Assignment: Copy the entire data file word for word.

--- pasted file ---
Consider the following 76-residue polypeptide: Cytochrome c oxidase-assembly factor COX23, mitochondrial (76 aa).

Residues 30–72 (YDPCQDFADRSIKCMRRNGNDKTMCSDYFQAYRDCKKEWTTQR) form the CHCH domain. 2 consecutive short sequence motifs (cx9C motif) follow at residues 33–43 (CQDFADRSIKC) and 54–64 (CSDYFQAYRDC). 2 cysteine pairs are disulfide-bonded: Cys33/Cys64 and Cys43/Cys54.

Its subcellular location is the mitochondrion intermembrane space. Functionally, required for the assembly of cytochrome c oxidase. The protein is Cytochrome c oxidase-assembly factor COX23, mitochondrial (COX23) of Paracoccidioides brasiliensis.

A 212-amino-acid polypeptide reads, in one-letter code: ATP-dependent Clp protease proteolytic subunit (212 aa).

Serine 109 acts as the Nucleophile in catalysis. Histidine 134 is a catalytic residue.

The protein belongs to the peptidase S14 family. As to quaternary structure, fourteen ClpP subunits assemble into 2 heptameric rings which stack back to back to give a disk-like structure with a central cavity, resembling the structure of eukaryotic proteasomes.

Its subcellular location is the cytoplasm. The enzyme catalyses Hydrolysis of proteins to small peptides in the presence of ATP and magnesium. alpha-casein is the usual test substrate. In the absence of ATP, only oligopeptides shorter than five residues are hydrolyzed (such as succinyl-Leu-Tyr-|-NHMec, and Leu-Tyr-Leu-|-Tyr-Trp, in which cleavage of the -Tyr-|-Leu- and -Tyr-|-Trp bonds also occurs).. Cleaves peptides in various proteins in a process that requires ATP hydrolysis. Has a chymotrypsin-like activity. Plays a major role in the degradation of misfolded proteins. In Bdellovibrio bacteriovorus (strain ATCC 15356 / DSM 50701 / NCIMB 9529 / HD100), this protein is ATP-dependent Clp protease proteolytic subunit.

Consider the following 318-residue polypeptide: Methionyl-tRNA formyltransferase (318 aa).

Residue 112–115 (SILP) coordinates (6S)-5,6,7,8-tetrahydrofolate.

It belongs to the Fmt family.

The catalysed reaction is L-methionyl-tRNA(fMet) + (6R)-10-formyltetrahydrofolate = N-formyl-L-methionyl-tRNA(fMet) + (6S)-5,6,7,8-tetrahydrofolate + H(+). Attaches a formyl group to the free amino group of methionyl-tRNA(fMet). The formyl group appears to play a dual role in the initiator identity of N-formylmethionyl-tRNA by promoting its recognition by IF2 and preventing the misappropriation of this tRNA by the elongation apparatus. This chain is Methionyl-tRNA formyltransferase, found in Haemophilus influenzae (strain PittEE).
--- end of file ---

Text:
Consider the following 76-residue polypeptide: Cytochrome c oxidase-assembly factor COX23, mitochondrial (76 aa).

Residues 30–72 (YDPCQDFADRSIKCMRRNGNDKTMCSDYFQAYRDCKKEWTTQR) form the CHCH domain. 2 consecutive short sequence motifs (cx9C motif) follow at residues 33–43 (CQDFADRSIKC) and 54–64 (CSDYFQAYRDC). 2 cysteine pairs are disulfide-bonded: Cys33/Cys64 and Cys43/Cys54.

Its subcellular location is the mitochondrion intermembrane space. Functionally, required for the assembly of cytochrome c oxidase. The protein is Cytochrome c oxidase-assembly factor COX23, mitochondrial (COX23) of Paracoccidioides brasiliensis.

A 212-amino-acid polypeptide reads, in one-letter code: ATP-dependent Clp protease proteolytic subunit (212 aa).

Serine 109 acts as the Nucleophile in catalysis. Histidine 134 is a catalytic residue.

The protein belongs to the peptidase S14 family. As to quaternary structure, fourteen ClpP subunits assemble into 2 heptameric rings which stack back to back to give a disk-like structure with a central cavity, resembling the structure of eukaryotic proteasomes.

Its subcellular location is the cytoplasm. The enzyme catalyses Hydrolysis of proteins to small peptides in the presence of ATP and magnesium. alpha-casein is the usual test substrate. In the absence of ATP, only oligopeptides shorter than five residues are hydrolyzed (such as succinyl-Leu-Tyr-|-NHMec, and Leu-Tyr-Leu-|-Tyr-Trp, in which cleavage of the -Tyr-|-Leu- and -Tyr-|-Trp bonds also occurs).. Cleaves peptides in various proteins in a process that requires ATP hydrolysis. Has a chymotrypsin-like activity. Plays a major role in the degradation of misfolded proteins. In Bdellovibrio bacteriovorus (strain ATCC 15356 / DSM 50701 / NCIMB 9529 / HD100), this protein is ATP-dependent Clp protease proteolytic subunit.

Consider the following 318-residue polypeptide: Methionyl-tRNA formyltransferase (318 aa).

Residue 112–115 (SILP) coordinates (6S)-5,6,7,8-tetrahydrofolate.

It belongs to the Fmt family.

The catalysed reaction is L-methionyl-tRNA(fMet) + (6R)-10-formyltetrahydrofolate = N-formyl-L-methionyl-tRNA(fMet) + (6S)-5,6,7,8-tetrahydrofolate + H(+). Attaches a formyl group to the free amino group of methionyl-tRNA(fMet). The formyl group appears to play a dual role in the initiator identity of N-formylmethionyl-tRNA by promoting its recognition by IF2 and preventing the misappropriation of this tRNA by the elongation apparatus. This chain is Methionyl-tRNA formyltransferase, found in Haemophilus influenzae (strain PittEE).